Sunday, 5 September 2010

Wild Haired Scientists Online

Today, in an effort to get away from the technological whirl I've been in over the past few days, I mostly mucked out the fountain in the garden, ate cold pizza and watched repeats of Hotel Inspector and Supernanny. And now I feel ready to blog. As you know, I went to the Science Online London 2010 two-day conference on Friday and Saturday.

I was really interested in Alan Cann's breakout session on "Students in the Sandbox". Alan gave a lot of ideas for those of us involved in education to develop students' professional skills, such as editing Wikipedia pages for credit. He had settled on FriendFeed as the simplest way for him and his students to interact professionally, work collaboratively and share items of interest. Infinitely preferable to Facebook, since it doesn't involve subjecting oneself to seeing photos of one's students doing keg stands.

The problem from my perspective is that, firstly, we have a whole safeguarding issue - the Powers That Be may not be too keen on me developing an online community for my students outside of the protected environment of the college VLE, and that, secondly, it's hard enough to get the little buggers to use their college e-mail when they'd far rather use their Hotmail or Yahoo IDs (which a) they change every two weeks, and b) get caught in our spam filters), let alone sign up for another application. The ideal solution would be if our VLE, Moodle, was sophisticated enough for a FriendFeed type application to be installed - the news, blog and wiki pages just don't really cut it.

There was a brilliant session on I'm a Scientist by Sophia Collins and Shane McCracken. As you may know, my students took part in I'm a Scientist in June of this year, and it was probably one of the most useful, worthwhile and engaging activities they had ever done in the classroom. There had been some backchannel complaining about how the PIs in many scientists' labs did not approve of lobbying, blogging, and presumably outreach, so if nothing else, this is a means of engaging with young people without even leaving your lab. The scientists thoroughly enjoyed themselves - many of us have quite a shock when we first try to describe our science to someone outside of our field. The kids will not be polite if they don't understand, so it's a very quick way of learning how to communicate at a range of levels.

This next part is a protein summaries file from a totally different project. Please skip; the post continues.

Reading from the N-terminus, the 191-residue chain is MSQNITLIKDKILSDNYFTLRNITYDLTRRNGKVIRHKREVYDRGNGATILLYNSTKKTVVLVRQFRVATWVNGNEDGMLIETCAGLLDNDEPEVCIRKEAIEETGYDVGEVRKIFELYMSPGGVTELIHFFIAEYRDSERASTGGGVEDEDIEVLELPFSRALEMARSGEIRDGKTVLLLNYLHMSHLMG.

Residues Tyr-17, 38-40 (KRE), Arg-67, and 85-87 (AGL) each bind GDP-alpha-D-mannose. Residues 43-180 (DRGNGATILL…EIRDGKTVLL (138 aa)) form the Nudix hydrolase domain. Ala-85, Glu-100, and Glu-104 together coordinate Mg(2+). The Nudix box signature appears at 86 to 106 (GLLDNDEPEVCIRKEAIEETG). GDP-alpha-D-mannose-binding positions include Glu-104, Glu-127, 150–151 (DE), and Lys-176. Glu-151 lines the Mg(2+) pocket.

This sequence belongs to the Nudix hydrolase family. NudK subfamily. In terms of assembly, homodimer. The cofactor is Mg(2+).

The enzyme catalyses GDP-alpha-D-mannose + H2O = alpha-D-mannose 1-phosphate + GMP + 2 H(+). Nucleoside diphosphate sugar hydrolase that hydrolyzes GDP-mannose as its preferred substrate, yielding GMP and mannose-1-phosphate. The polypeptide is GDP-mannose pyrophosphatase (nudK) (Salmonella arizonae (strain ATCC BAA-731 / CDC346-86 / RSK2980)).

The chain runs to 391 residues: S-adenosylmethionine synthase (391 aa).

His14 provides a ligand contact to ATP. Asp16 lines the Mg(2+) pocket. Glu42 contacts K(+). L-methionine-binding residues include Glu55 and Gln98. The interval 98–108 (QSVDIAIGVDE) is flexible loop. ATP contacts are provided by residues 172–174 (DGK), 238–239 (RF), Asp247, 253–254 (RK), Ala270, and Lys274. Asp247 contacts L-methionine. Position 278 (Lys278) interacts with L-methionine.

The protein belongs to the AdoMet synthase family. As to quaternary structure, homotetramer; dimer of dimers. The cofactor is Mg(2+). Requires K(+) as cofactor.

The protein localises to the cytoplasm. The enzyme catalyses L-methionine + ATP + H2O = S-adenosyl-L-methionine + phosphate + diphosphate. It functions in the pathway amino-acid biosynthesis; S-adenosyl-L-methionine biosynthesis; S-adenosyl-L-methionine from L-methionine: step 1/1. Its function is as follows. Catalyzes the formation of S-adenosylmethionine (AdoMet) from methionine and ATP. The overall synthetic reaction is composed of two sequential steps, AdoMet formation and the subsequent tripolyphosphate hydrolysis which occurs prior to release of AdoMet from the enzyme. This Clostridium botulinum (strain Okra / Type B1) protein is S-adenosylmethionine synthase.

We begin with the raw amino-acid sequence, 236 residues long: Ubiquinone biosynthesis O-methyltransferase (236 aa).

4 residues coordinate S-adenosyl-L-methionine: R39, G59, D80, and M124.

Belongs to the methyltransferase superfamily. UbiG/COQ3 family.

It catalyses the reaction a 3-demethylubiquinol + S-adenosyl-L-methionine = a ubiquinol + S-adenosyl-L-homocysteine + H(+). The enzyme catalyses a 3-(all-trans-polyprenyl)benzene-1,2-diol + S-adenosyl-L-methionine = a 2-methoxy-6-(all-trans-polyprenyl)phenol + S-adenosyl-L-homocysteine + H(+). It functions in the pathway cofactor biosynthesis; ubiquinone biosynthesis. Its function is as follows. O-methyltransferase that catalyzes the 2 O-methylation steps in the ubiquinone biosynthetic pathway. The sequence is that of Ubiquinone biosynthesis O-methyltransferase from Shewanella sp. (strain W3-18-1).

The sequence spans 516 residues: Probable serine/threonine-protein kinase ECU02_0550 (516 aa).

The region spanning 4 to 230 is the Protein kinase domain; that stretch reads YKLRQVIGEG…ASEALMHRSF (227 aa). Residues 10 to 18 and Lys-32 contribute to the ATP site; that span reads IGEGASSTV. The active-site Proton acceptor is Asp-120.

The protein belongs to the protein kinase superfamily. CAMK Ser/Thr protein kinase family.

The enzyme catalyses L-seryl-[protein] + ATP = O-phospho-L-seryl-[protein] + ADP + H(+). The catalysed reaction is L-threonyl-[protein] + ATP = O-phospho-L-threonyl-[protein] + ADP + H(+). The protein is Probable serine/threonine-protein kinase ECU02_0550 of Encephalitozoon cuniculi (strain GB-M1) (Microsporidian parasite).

Being a sucker, I thought it might be fun to run an unconference session, and put forward the title "Why does the public hate scientists, and how can we restore our 19th century reputation?". This was put in as a joint session on engaging the readership with John Timmer, Ed Yong and Alok Jha. Why yes, I was punching above my weight.

The video has been streamed, and you can watch the first of three below (I presume clicking through will bring up the source page, where the rest of the unconference session is also available archived.

If you only want to hear my dulcet tones, you can start the video from 12 minutes 30 seconds, but I recommend watching all of this to hear John and Ed's opening throughts beforehand. I was rather busy engaging in discussion and keeping my eye on the ball to make my own notes during the session, but there is a rather marvellous writeup from Adam Tinworth on "Bloggers, Commenters and the Reputation Game". He comments on how, while there were many attempts to steer the discussion back to engaging with readers in blogs, there was more enthusiasm for talking about the image and reputation of scientists. My hypothesis for this is that there had been rather a lot of chatting about blogs and blogging, although the points raised by John, Ed and Alok were new, and as such something non-blogging-related received more interest.

Some observations, however:
  • Not a lot of bloggers knew for a fact that they had non-scientist readers - while most of us have readers in other scientific fields, as an outreach and engagement method, blogging could do with a bit of refining (there were some heavyweight exceptions, of which Neuron Culture and Not Exactly Rocket Science are two).
  • Very few scientists - STILL - engage in outreach, but when I laid down a gauntlet to them that visiting schools and colleges was probably one of the most effective ways of interacting with non-scientists, there did seem to be a murmur of agreement, and a couple of volunteers (note, I am always happy to have scientists come to visit, and would be particularly interested in any London-based scientists who would like a work experience kid for a week getting in touch).
  • There are data on public perceptions of science and scientists, but perhaps these don't tell us exactly what we are looking for. There is also some disagreement about whether it is the public perception of scientists or the public perception of science itself that requires some improvement.
I am also aware, having seen the photo of me looking very serious, that I need a better hairspray. When I left the house on Saturday it looked as luxuriant and voluminous as Alok's. Suggestions welcome in the comments.

1 comment:

  1. We integrate Friendfeed into our institutional VLE by simply putting a link into the navigation sidebar, replacing the built-in discussions boards, which our students don't use. That way, Friendfeed appears within a VLE frame, much discussion and sharing occurs and the VLE is subverted ;-)


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